A party divided
Posted on May 9, 2016
(Also published in The Hill)
In 1912, when Theodore Roosevelt bolted the Republican Party in opposition to incumbent William Howard Taft and ran as a third-party candidate, it put Nicholas Longworth in a very tough position.
Like former House Speaker John Boehner, Longworth was a Republican Party stalwart and a member of Congress who hailed from Cincinnati. He was also married to Roosevelt’s daughter Alice, who aggressively supported her father’s insurgent campaign.
Longworth chose his party over his wife by backing Taft over his father-in-law. While that decision put a chill into his marriage, it didn’t hurt his career in the long run, although he did lose his House race during that brutal election campaign to a Progressive candidate supported by Alice Roosevelt. He would later win reelection in 1914, eventually become Speaker of the House and have his name put on the building that houses the Ways and Means Committee.
When former Ways and Means chairman and current Speaker Paul Ryan (R-Wis.) meets with presumptive Republican presidential nominee Donald Trump this week, he will face a similarly difficult decision. Should he support Trump, whom he clearly dislikes, or should he take a flier on a possible third-party campaign, say, of Mitt Romney or possibly Jeb Bush?
Teddy Roosevelt thought that Taft had rejected his legacy and progressive governance. The triumph of Trump is a clear rejection of the Bush family legacy and its definition of conservative governance.
Jeb Bush, his brother and his father refuse to endorse the Republican nominee, evidence that this election will serve as a clean break from the W. years. That seems to be popular with the Republican primary voters but toxic to Washington insiders who cling to the belief that the Bush years were good for the GOP.
What happened in 1912 is instructive.
Woodrow Wilson beat both Taft and the Bull Moose Party with more than 400 electoral votes by combining many of the progressive elements of good government, which appealed to the North, with a racist outlook that worked in the South. He was the first president born in the South since Andrew Johnson gained the White House after Abraham Lincoln was assassinated.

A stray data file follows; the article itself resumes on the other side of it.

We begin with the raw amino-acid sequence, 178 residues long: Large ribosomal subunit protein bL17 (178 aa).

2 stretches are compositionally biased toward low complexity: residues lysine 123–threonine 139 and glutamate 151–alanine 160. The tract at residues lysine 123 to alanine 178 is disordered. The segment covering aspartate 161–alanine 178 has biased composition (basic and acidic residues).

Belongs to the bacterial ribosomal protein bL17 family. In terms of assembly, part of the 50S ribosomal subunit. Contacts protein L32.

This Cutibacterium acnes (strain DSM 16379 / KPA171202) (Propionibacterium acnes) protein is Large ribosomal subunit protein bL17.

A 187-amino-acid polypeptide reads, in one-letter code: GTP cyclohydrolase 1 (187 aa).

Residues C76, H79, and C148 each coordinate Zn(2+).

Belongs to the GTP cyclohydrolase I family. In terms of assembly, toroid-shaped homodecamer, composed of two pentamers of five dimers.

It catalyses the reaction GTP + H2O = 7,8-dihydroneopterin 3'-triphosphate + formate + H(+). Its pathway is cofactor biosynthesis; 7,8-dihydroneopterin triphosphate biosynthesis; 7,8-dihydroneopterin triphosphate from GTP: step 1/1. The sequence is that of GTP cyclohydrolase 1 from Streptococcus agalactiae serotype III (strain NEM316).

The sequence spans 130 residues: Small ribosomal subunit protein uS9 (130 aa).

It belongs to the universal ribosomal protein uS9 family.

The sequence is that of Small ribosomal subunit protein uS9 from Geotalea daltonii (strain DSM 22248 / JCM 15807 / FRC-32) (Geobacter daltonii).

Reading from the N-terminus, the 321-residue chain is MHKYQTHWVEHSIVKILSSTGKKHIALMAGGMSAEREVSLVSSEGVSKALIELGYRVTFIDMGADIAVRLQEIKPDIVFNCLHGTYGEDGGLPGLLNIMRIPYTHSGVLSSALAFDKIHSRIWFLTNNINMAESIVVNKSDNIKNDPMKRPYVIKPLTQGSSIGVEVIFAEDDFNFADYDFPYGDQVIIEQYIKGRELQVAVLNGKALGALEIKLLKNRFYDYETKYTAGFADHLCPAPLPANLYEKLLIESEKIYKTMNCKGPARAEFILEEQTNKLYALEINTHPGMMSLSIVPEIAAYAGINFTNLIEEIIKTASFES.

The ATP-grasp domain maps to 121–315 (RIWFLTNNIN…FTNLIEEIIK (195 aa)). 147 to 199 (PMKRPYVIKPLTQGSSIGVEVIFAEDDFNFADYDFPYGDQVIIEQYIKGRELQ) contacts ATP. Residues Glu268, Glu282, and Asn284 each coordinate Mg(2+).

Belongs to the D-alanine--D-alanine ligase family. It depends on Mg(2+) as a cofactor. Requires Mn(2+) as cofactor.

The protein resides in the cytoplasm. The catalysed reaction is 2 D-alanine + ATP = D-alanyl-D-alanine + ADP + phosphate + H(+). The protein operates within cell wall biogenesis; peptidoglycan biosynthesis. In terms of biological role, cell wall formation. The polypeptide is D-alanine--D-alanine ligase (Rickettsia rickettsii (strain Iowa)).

Wilson’s eight years in office helped centralize power in Washington and laid the foundations for the welfare state. He also broke his promise to keep us out of World War I and then became the key driver of the disastrous Treaty of Versailles, which helped to set the stage for World War II.
The Republican Party continued to splinter along conservative and progressive lines, until the conservative wing finally became dominant during the Roaring Twenties. They won because they stuck with the party, while progressives continued to flirt with the idea of leaving it.
There are a lot of Republicans today who are thinking about following Teddy Roosevelt by starting their own third party to challenge Donald Trump.
The #NeverTrump people, having been embarrassed and outgunned in the primary fight, have now pledged to stop the billionaire during the general election.
Like Roosevelt, they are getting to the game late. Unlike the Bull Moose Party, they don’t yet have a candidate. Nor do they have a rationale for such a campaign outside of simmering contempt for Trump.
For Ryan, the stakes are very high.
If he declines to support his party’s nominee, it’s unclear at this stage what the long-term ramifications for him will be, but my guess is they won’t be pleasant. I don’t know if Trump is a flash in the pan or a sign of bigger things to come, but I do know that change has to come to the Republican Party if it wants to be viable moving forward.
And if Ryan bites the bullet and supports the nominee? Well, it worked out for Nicholas Longworth.